Transcription and cell cycle control

France, Stephen Andrew (2000) Transcription and cell cycle control. PhD thesis, University of Glasgow.

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Abstract

The antiproliferative effects of the tumour suppressor p53 stem from its ability to induce either cell cycle arrest or apoptosis and are regulated by the p300/CBP transcriptional co-activator proteins. In order to elucidate the mechanisms of p300 dependent transcriptional activation of the p53 response, the role of a newly identified protein co-factor, termed JMY, that physically associates with p300 was examined. JMY effectively assists p300 in p53-dependent transactivation of apoptotic promoting genes. Removal of the proline rich domain in the C-terminus of JMY produces a protein that switches the functional outcome of the p53 response from apoptosis to cell cycle arrest. Results presented here suggest that JMY collaborates with p300 to stimulate p53 apoptosis while the JMYDeltaP isoform collaborates with p300 to induce p53 transactivation of p21[Wafl/Cip1] and cell cycle arrest. Thus, the proline rich region of JMY modulates p53's role as a cell cycle arrest or apoptotic inducing protein. Furthermore, JMY may functionally impact on the p53 pathway through its ability to associate with and influence the activities of human p14[ARF]. JMY co-activates and assists p300 in E2F-1 mediated expression of p14[arf]. In addition JMY is present in the p14[ARF] complex and a functional consequence of the interaction is the displacing of the nucleolar population of p14[ARF] into the nucleoplasm. A tumour derived mutant of pRb, pRbDelta22, that has lost E2F regulatory activity collaborates with JMY in the co-activation of p53-dependent Bax expression, suggesting that cells can by-pass the loss of growth control through pRb by stimulating apoptosis. JMY therefore acts as a potential regulator of the p53 response and may represent a novel target for the development of therapeutically useful modulators of p53 activity. Defining the mechanism through which JMY and pRb collaborate in apoptosis may prove useful in the understanding of the cells response to tumourigenesis.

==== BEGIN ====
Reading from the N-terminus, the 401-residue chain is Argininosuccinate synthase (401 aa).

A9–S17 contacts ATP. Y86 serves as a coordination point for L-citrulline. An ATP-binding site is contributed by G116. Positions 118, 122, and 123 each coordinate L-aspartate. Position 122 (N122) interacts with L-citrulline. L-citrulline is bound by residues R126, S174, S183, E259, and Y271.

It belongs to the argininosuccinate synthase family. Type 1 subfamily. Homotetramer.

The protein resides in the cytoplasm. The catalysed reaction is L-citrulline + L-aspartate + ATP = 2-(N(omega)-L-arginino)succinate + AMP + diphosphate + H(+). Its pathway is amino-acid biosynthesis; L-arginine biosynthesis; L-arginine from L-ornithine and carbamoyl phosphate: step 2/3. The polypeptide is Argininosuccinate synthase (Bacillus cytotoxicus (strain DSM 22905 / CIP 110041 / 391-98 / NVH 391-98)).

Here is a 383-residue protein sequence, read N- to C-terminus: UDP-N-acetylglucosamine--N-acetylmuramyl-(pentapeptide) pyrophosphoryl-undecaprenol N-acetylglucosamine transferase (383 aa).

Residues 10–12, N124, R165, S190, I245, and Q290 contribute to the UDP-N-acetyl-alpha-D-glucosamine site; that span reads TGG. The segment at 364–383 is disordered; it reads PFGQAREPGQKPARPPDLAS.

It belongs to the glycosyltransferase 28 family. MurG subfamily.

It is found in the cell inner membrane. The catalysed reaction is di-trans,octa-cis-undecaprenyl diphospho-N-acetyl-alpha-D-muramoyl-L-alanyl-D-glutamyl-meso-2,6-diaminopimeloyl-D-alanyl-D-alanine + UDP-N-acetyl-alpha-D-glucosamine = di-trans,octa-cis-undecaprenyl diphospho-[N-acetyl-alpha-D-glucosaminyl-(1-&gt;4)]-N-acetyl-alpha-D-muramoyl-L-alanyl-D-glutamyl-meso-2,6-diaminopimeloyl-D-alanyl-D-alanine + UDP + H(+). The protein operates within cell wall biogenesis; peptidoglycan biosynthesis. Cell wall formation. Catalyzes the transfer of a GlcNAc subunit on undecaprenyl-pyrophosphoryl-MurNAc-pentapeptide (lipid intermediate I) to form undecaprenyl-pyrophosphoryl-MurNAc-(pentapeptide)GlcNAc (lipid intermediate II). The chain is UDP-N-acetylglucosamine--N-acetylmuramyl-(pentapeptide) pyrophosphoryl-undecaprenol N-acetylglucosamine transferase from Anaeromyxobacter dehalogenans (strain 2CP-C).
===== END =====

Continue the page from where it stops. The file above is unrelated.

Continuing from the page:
Item Type: Thesis (PhD)
Qualification Level: Doctoral
Additional Information: Adviser: Nick La Thangue
Keywords: Molecular biology
Date of Award: 2000
Depositing User: Enlighten Team
Unique ID: glathesis:2000-72010
Copyright: Copyright of this thesis is held by the author.
Date Deposited: 17 May 2019 13:26
Last Modified: 17 May 2019 13:26
URI: http://theses.gla.ac.uk/id/eprint/72010

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